But earlier this month, Al-Quds Al-Arabi reported that Abbas informed several PLO leaders "to be prepared for a new confederation project with Jordan and other parties in the international community," and that his office has already issued reports that evaluate "the best strategies to lead possible negotiations with Jordan" toward "reviving the confederation." He has reportedly asked PLO officials to prepare themselves to pursue this strategy. This report, if confirmed by official sources, could be a watershed moment for the Palestinian national movement, and the highest profile endorsement of this persistent proposal.
Abbas's willingness to explore a Jordanian confederation comes on the heels of the United Nation's recent declaration of Palestine as an observer state by a 138-9 vote. This clear victory for Abbas gives him the political capital to explore such a potentially controversial move -- and also the international recognition of sovereignty that would allow Palestinians to enter into a confederation with Jordan as equal partners.
The idea of Jordan having a greater role in Palestine is attractive for various parties. With the Israelis claiming that the Palestinians might repeat the Gaza rocket problem if they withdraw from the West Bank, the idea of a Jordanian security role in the West Bank can defuse such Israeli concerns. A role for Jordan in Palestine would be publicly acceptable in Israel, where the Hashemite enjoy consistent respect among everyday Israelis. Americans would also find such an idea easier to deal with if talks ever return. And even among Palestinians who are unhappy with the PLO and its failures to end the Israeli occupation, any process that can end Israeli presence in Palestinian territories is welcome -- even if that is replaced, temporarily, by an Arab party, whether it is Jordan or any other member of the Arab league.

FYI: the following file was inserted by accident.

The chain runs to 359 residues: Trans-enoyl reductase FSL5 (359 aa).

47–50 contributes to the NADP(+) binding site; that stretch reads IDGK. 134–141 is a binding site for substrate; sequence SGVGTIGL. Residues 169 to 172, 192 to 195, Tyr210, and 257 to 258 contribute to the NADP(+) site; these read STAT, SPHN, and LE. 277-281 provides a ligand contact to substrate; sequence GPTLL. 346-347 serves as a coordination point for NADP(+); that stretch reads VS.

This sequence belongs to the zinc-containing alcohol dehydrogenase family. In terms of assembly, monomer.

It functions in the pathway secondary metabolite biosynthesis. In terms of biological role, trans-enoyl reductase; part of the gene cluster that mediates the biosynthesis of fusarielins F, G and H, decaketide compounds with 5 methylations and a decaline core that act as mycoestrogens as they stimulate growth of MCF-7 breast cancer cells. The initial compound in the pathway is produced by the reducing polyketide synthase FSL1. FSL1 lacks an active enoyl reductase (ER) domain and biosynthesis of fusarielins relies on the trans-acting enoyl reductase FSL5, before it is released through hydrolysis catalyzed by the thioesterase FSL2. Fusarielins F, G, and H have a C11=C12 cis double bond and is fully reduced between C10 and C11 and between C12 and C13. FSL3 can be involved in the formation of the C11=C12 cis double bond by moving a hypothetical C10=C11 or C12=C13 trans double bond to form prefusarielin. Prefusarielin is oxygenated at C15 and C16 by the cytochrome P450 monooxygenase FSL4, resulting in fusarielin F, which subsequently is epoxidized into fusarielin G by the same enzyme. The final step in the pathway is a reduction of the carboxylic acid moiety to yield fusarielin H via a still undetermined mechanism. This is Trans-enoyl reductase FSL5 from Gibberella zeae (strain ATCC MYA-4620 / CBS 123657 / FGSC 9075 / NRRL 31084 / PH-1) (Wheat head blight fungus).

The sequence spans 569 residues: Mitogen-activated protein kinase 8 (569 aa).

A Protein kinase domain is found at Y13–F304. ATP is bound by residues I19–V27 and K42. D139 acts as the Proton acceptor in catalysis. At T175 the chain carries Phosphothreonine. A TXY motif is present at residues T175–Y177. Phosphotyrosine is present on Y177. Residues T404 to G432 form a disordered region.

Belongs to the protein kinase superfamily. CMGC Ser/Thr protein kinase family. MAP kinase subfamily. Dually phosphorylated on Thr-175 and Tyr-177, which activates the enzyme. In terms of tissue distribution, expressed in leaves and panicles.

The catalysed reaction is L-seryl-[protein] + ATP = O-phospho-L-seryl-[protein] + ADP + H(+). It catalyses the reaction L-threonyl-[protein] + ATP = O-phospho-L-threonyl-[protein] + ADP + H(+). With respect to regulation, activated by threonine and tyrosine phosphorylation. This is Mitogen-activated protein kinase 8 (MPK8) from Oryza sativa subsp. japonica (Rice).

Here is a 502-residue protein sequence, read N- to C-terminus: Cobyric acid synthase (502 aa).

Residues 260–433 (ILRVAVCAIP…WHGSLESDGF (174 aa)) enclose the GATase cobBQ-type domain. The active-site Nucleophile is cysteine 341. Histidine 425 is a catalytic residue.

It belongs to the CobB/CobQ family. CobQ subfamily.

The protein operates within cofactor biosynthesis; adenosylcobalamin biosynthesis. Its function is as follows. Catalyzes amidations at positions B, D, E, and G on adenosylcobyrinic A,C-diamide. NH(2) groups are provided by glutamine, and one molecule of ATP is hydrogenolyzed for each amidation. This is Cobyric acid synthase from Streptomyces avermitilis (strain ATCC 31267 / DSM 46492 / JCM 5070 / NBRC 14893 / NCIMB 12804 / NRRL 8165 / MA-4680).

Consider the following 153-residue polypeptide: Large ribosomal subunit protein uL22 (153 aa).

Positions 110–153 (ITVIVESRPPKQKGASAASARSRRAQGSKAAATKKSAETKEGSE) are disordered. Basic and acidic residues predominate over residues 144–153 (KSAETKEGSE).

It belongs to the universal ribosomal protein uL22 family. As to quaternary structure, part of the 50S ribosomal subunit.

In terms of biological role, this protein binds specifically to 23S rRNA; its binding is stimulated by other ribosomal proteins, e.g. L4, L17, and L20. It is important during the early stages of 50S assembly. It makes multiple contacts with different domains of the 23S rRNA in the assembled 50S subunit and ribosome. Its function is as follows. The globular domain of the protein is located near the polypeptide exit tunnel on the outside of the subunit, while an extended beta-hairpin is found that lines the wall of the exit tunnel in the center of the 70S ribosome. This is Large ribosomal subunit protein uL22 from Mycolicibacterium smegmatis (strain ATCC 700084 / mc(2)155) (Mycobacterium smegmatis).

The suggestion that Jordan returns to a direct role that can include sovereign control (and therefore responsibility) for the West Bank is a long shot for most Palestinians -- and more importantly, Jordanians. Palestinians will see it as infringing on their independence. Jordanians will see it as a burden that will weaken their attempts at building a new East Bank Jordan with as few citizens of Palestinian origin as possible. Such a deal would certainly make Palestinians a majority in a federal system, bringing about the scenario that right-wing Israelis have been pushing, namely that Jordan is Palestine.